The Russian invasion of Ukraine, the worst war in Europe since World War II, is only on its fourth day, but it has already powered previously unimaginable political changes, most of which are positive.
The EU was not prepared for such a massive invasion. Instead, Brussels anticipated a somewhat limited attack and the sanctions they prepared in advance were also somewhat limited.
In a parallel universe, a small incursion combined with weak EU sanctions would have resulted in a swift victory for the Kremlin and Vladimir Putin would have won his war. But things are playing out rather differently.
The game-changer was the heroic response by the Ukrainians, their effective resistance to the massive Russian invasion, and the significant setbacks suffered by the Russian army.
The Ukrainian president Volodymyr Zelenskiy, a former actor whom many did not see as a real politician, has revealed himself as a statesman of the kind the West can only dream of.
Accordingly, the EU and the collective West responded with robust sanctions, above anything the Kremlin could have anticipated.
The media often criticise the EU for its lack of unity, but today, rather exceptionally, we could say that the EU’s unity deserves applause.
Despite the Kremlin’s strong lobbies in many capitals, they have been largely silent – even the usual suspects we expected to sit on the fence. Despite the customary worries about Russian counter-sanctions, the EU has put on a brave face and has demonstrated it is ready and able to face any consequences.
A key EU member, Germany, has made a U-turn in its traditional policy of appeasing Russia, which is probably the biggest tectonic change in Europe since the German reunification in 1990. Other EU countries that were reluctant to supply Ukraine with weapons are sending over military equipment the country needs.
Who could have thought only a week ago?
The EU has also shown generosity and readiness to accept as many refugees from Ukraine as it takes. Poland, a country known for its reluctance to accept migrants from the Middle East, leads the way in welcoming Ukraine’s refugees like brothers, or rather sisters because most of them are women with children. (The men stay in Ukraine to fight.)
The EU has also broken its own rule of not spending its money to buy weapons, unblocking some €500 million to buy arms for Ukraine’s armed forces. Another taboo down the drain.
Also, the attitude towards future EU enlargement is changing. Not only do EU members look at Ukraine as a future member of the club, but some call for its immediate accession (however far-fetched this may seem). If someone had said this a week ago, we would have called them crazy.
Today, everybody says the crazy man is Putin, and he is indeed the world’s most dangerous person as he has his finger on the nuclear button. It is also clear that Putin is not the grand chess-master of politics many (including Putin) thought he was.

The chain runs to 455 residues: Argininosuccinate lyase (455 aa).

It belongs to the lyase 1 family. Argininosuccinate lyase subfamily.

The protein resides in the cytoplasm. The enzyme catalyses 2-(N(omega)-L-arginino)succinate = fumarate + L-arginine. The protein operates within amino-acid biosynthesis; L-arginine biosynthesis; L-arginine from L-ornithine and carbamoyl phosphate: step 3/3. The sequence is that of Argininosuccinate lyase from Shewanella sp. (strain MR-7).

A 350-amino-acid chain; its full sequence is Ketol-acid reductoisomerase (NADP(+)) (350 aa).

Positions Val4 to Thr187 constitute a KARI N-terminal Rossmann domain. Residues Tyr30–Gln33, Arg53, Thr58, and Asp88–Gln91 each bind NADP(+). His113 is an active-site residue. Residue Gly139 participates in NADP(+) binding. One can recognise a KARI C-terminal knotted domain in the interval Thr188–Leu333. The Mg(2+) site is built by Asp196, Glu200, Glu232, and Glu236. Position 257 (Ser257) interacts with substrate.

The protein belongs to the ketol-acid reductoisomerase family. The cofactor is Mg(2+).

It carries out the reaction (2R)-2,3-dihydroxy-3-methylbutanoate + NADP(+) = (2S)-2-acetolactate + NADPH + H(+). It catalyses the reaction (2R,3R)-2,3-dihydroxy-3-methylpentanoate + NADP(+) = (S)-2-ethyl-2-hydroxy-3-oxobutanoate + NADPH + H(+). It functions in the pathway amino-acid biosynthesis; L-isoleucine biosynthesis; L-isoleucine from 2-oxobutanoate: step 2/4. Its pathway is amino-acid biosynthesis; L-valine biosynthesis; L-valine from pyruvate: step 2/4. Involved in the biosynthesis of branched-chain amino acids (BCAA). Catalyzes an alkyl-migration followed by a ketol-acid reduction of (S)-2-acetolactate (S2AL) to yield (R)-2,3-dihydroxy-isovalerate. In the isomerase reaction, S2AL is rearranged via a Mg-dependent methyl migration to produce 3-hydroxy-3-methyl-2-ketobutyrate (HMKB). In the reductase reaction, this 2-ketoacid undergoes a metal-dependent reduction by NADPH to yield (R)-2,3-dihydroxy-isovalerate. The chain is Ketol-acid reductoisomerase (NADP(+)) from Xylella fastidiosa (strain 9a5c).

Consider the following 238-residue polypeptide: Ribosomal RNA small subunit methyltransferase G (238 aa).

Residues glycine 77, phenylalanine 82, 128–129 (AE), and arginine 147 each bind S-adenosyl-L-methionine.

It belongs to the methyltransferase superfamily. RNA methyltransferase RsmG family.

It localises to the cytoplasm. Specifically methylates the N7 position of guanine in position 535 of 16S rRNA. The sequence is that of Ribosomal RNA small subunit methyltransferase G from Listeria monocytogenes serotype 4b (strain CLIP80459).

Rather, he is exactly what he looks like: a sick man, disconnected from reality and pumped full of Botox and steroids.
While we do not know how the whole story will end, on day four, we can most definitely say ‘Glory to Ukraine!’
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Russia on Monday (28 February) doubled down on the logic for sending its forces into Ukraine, saying Western arms supplies to Kyiv showed that Moscow was right to try to demilitarise its neighbour.
Talks between Russian and Ukrainian officials began on the Belarusian border on Monday (28 February), as Russia faced deepening economic isolation four days after invading Ukraine in the biggest assault on a European state since World War Two.
The Swiss Federal Council met on Monday for an extraordinary meeting and decided to fully adopt EU sanctions against Russia after public criticism of the government’s previous inaction intensified.
The European Central Bank (ECB) concluded on Monday (28 February) that Sberbank Europe is failing or likely to fail, following considerable withdrawals from the accounts of Sberbank’s European subsidiary over the past week.
Train operators across Europe are now offering free rail transport to Ukrainians displaced by the bloody war being waged by Russia.
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Check out this article as a part of our special report Renewables’ integration in the electricity grid. Following an initiative of the Greek PM Kyriakos Mitsotakis at the European Council on February 24, the Greek Government sent a letter to the Executive Vice-Presidents of the European Commission, the Commissioner for Economy, the Commissioner for Energy and the French Minister of Ecological Transition and President of the Council of Energy Ministers, with specific proposals as to deal with the international energy crisis as a consequence of the Ukrainian conflict.
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Look out for…
- A delegation of European Parliament’s Security and Defence Subcommittee visits Ukraine to learn about the potential for cyberattacks in the context of the Russian invasion.
- Commission President Ursula von der Leyen takes part this afternoon in a video conference, a coordination meeting between the EU, NATO and other partners organised by US President Joe Biden.
- Home Affairs Commissioner Ylva Johansson will be in Poland to meet with Hanna Machińska, Deputy Commissioner for Human Rights.
- The Commission’s Directorate-General for Economic and Financial Affairs, together with the European Economic and Social Committee, will organise an online stakeholder conference on Economic Governance Review.
Views are the author’s.
[Edited by Alice Taylor/Zoran Radosavljevic]